Tuesday, October 28, 2014

Nothing But Blue Skies From Now On

Glorious fall! Shavings of amber and garnet float from the trees; a sapphire sky above; and the Friday morning non-life bridge game. What could be better?

It's bustling at the Bridge Center, everyone greeting each other and settling in to play. Today my partner is Joan whom I haven't played with in awhile. She's very polite at the bridge table and after we finish bidding and before we begin the hand she always asks, "Questions, partner?"

I've noticed people doing this before and it's always puzzled me. What kind of questions would one ask? I suppose you could ask to repeat the bidding?

I shake my head no when Joan asks me the first time and then the next time I simply say, "I don't have any questions that you can provide the answers for, Joan, so you don't need to ask me that anymore" -  in a very nice way, of course. But it's a habit and she forgets and continues to ask. So eventually I think of a question for her. 

"Why do they always put 'DO NOT DISTURB' on those door placards in hotels instead of just 'DON'T DISTURB'?

Is it more menacing without the contraction? I would think they would want to save space by contracting the verb. Especially in a Holiday Inn Express.

The next question I have when she asks is, why is it that when you have to go to the bathroom and you hop around it makes it go away. Where does it go? Why wouldn't hopping around make it worse? 

In the meantime, of course, I'm not watching what my opponents are discarding and counting has gone out the window but then I think of another question I asked my mom when she was quite elderly. I said, "why are you so happy all the time when all you have to look forward to is sickness and death?" I know this sounds terrible but I often asked my mother questions of this magnitude because I knew she could handle them and wouldn't think I was trying to be insensitive. She answered me, "Because I am here now and I'm with you and it's wonderful" (that last part is probably hard for you to believe). "It's the moment," she said. "You enjoy the moment."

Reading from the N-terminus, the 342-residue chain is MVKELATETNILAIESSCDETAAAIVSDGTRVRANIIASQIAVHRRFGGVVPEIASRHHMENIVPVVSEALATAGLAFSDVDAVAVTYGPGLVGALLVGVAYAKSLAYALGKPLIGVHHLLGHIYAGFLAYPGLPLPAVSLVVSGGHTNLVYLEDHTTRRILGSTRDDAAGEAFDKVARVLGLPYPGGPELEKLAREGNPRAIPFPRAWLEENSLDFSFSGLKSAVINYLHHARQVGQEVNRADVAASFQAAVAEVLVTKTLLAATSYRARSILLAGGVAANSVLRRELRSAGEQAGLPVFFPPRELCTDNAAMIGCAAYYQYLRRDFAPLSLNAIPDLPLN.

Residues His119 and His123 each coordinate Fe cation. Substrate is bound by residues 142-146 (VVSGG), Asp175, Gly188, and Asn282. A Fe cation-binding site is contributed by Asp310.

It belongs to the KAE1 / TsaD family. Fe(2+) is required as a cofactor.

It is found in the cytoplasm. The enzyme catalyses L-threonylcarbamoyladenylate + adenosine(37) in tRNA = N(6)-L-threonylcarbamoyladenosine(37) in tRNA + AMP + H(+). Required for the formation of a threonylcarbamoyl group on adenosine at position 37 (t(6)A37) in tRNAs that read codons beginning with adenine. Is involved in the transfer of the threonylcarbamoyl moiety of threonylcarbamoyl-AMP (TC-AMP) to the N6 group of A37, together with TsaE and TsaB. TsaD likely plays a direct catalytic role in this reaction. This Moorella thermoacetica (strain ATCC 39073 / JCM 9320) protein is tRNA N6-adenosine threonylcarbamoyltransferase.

Not profound, I realize, but certainly something worth reminding oneself from time to time.

The question asking ends and so does the game so I hug my bridge pals goodbye and walk out to my car. But for a moment I look up at that brilliant sapphire above and smile.

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